Could Michigan provide a third way for young 'radicals?'

Earlier this year, Notre Dame professor Patrick Deneen wrote a piece for the American Conservative entitled, "A Catholic Showdown Worth Watching." While the media obsess about Catholic divisions between liberals and conservatives, Deneen argues that the really interesting debate and fault line exist within what, for lack of a better term, is the conservative side of Catholicism.

He spoke of one group, what one might call neoconservative Catholics, who believe essentially that "there is no fundamental contradiction between liberal democracy and Catholicism." On the other side are those “radicals” who "reject the view that Catholicism and liberal democracy are fundamentally compatible." They are "deeply critical of contemporary arrangements of market capitalism, . . . of America's imperial ambitions, and wary of the basic premises of liberal government."

Deneen's article, while seemingly academic, has quite a lot to say to us here in Michigan. While specifically about a Catholic debate, his article highlights a larger unease that many people have with American democracy and the narrow partisan boxes into which we feel increasingly pigeonholed. Indeed, one of my fellow Brunch columnists, Jeff Polet, is the editor of Front Porch Republic, a diverse group of voices offering many similar criticisms as the radical Catholics from a variety of perspectives. And while the problems might be largely insoluble politically, the implications of the larger discussion that is ongoing, necessarily have a political component. And that is where Michigan enters the picture.

Michigan may just have the building blocks for a third way politically — one that finds ways to regulate market capitalism and foster a communitarian approach to politics that puts the common good ahead of individualism.

This is, after all, the land of the Reagan Democrats, the blue collar union workers who pulled the lever for Reagan in droves. Michigan also has a strong tradition of pro-life political candidates from both parties. While it is becoming increasingly hard to be a pro-life Democrat, it is still possible here.

Unions have certainly lost sway. Michigan's union membership peaked in 1989 at 26 percent and has fallen to just over 16 percent, but that is still 5 percent higher than the national average. A strong union presence changes the dynamic between workers and employers in a way that can help foster a different sort of politics. Moreover, the impassioned and involved young people who are increasingly flocking to Detroit and Grand Rapids, in particular, also seem to be fed up with politics as usual.

Anecdotally, I can say that many of the young religious people I know, while deeply concerned about issues such as abortion and the breakdown of the family, see their faith as all-encompassing and speaking to every last thing in life from sex to how cities are laid out. In short, their faith has something to say about how their food is grown and cultivated, where they live and how they travel to work, how society should care and conserve the environment, and how society cares for the poor and most vulnerable. They find themselves politically homeless and critical of the choices put in front of them.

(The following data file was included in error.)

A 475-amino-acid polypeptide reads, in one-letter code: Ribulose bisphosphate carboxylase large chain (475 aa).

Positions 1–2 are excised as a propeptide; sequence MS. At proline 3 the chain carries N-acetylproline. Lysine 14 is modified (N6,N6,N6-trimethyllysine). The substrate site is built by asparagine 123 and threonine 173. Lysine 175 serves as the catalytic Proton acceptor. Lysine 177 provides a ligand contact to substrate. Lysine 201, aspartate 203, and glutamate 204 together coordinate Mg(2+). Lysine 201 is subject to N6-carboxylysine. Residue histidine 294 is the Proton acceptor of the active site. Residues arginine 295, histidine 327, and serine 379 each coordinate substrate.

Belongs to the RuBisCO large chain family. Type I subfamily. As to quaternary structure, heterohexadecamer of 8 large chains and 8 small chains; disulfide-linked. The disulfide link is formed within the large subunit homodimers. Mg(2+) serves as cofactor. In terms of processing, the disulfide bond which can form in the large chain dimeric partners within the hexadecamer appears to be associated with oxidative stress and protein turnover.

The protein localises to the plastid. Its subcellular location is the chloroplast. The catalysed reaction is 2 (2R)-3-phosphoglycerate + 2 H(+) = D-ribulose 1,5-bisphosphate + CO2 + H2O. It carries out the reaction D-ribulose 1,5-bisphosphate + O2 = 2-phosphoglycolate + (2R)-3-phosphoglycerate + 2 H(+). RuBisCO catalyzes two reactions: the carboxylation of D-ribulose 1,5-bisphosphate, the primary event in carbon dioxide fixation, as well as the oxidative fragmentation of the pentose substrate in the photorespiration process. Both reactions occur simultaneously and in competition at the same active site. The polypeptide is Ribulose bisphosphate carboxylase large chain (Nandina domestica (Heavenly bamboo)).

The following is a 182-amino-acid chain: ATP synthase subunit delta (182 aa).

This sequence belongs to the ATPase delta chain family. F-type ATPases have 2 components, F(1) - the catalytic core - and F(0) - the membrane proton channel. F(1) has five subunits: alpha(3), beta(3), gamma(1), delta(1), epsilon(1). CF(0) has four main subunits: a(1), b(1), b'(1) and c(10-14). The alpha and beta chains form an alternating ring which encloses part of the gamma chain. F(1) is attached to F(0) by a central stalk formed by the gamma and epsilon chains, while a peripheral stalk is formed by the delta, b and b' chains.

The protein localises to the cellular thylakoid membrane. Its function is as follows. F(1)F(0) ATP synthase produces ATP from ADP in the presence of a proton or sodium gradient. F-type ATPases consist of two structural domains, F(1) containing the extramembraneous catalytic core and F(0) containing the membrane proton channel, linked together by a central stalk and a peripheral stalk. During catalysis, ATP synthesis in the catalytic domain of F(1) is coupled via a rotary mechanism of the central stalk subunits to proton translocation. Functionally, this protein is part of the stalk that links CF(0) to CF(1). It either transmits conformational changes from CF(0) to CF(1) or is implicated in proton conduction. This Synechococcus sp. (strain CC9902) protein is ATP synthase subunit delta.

Given these various strands, interests and pressures, the time and place might be right here in Michigan for a third way politically that takes the valid criticisms discussed by Deneen and finds a way to implement them practically in our political system.

What this might look like is to be determined, but it would likely have a local focus – on town, city, and state – rather than national politics. It would find ways to support families through civil society but also governmental programs – especially working poor families. It would find ways to promote mass transit systems that help the poor and the suburban travel to our cities' downtown cores without the need of a car. It would find ways to promote small farmers who raise crops and animals in an environmentally sustainable and ethically conscious way.

These may all seem like general propositions, but those broad policy areas are very much areas where a consensus could be found among people who are dissatisfied with conventional political categories.

There are certainly potential roadblocks. Given the individualism at the heart of both the Republican and Democratic parties, it is not clear that we can buy into a politics that sees government's role as coordinating and fostering the common good. The stunning and speedy shift of consensus on what marriage means, which has led to a situation in which anyone who raises a voice in defense of traditional marriage being branded a bigot, also might make the needed political alliances untenable.

How does one combine a pro-life, pro-traditional marriage, pro-organic farming, rural Christian with a post-Christian, pro-gay marriage, urban young person into a workable political alliance? It may be that the politically homeless are so diverse that they cannot find a way to forge a common home to create a third way. Still, given the current options, making an attempt is at least worth the effort. The worst that could happen is that we remain mired in our current situation. The best that might happen is that we find a politics that is responsive to people who aren't the caricatures presented by MSNBC and Fox News.

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Fri, 10/10/2014 - 2:57pm